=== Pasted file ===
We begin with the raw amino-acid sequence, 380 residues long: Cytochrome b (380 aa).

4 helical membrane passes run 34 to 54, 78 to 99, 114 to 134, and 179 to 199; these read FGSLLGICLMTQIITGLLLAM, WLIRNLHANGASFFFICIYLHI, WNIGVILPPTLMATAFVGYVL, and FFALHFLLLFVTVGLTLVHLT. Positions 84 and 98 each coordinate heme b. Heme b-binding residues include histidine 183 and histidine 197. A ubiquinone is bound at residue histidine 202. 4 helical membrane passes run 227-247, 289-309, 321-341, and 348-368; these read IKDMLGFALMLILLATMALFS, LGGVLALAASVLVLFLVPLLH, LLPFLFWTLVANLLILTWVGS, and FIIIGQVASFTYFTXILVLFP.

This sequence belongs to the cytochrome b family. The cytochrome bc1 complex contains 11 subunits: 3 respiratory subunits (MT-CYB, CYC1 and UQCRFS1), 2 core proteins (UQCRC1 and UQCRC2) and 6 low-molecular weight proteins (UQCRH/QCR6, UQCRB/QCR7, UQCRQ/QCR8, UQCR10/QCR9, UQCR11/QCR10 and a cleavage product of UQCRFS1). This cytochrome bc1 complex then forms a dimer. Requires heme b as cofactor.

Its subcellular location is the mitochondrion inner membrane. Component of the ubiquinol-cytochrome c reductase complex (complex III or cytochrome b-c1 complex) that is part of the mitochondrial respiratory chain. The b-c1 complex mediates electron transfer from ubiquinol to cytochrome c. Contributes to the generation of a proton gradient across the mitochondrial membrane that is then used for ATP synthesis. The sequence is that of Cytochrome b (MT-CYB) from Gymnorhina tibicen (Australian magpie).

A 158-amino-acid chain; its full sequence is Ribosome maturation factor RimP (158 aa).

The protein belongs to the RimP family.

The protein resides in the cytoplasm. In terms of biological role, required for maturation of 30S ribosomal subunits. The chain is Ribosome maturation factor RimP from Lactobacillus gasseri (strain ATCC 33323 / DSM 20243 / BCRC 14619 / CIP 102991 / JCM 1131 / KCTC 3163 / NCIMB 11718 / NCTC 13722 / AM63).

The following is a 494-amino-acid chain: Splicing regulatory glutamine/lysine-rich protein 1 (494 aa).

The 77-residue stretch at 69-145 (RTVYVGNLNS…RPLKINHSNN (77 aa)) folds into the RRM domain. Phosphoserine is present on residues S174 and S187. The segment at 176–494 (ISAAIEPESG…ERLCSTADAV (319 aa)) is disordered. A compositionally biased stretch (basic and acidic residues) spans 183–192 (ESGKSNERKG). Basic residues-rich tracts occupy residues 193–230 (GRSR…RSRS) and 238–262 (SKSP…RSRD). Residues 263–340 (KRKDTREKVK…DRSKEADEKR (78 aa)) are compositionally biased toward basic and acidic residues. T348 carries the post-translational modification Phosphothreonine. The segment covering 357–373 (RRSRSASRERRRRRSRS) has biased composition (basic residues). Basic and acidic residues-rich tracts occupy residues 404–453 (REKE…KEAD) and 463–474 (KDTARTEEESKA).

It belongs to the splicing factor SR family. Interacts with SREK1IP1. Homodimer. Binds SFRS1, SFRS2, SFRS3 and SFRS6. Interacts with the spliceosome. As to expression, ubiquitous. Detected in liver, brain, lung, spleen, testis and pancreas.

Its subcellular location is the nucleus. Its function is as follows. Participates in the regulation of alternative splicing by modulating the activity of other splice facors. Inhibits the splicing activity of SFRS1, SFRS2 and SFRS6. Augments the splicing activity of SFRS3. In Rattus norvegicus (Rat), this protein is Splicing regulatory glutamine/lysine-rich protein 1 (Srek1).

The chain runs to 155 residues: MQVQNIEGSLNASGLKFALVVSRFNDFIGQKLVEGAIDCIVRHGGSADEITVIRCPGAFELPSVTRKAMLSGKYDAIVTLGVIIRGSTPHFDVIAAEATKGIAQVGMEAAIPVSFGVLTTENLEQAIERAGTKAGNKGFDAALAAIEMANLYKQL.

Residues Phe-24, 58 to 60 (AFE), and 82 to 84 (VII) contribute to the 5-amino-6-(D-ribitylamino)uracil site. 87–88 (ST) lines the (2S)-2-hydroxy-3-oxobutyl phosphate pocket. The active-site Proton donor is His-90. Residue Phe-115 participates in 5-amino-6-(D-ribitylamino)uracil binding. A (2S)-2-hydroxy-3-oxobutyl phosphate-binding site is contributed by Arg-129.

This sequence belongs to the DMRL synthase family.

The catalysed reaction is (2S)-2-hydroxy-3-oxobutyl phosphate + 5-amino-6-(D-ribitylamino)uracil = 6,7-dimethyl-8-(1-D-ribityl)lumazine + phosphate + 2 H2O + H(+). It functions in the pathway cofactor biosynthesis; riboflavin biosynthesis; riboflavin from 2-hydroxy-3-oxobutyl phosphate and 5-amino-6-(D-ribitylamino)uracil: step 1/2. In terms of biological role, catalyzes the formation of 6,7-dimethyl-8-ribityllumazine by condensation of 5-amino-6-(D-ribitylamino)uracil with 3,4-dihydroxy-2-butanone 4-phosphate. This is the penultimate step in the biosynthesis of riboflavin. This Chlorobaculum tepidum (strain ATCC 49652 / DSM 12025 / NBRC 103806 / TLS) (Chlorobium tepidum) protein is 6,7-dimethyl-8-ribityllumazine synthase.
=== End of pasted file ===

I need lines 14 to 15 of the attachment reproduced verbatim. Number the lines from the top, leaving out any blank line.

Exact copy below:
This sequence belongs to the DMRL synthase family.

The catalysed reaction is (2S)-2-hydroxy-3-oxobutyl phosphate + 5-amino-6-(D-ribitylamino)uracil = 6,7-dimethyl-8-(1-D-ribityl)lumazine + phosphate + 2 H2O + H(+). It functions in the pathway cofactor biosynthesis; riboflavin biosynthesis; riboflavin from 2-hydroxy-3-oxobutyl phosphate and 5-amino-6-(D-ribitylamino)uracil: step 1/2. In terms of biological role, catalyzes the formation of 6,7-dimethyl-8-ribityllumazine by condensation of 5-amino-6-(D-ribitylamino)uracil with 3,4-dihydroxy-2-butanone 4-phosphate. This is the penultimate step in the biosynthesis of riboflavin. This Chlorobaculum tepidum (strain ATCC 49652 / DSM 12025 / NBRC 103806 / TLS) (Chlorobium tepidum) protein is 6,7-dimethyl-8-ribityllumazine synthase.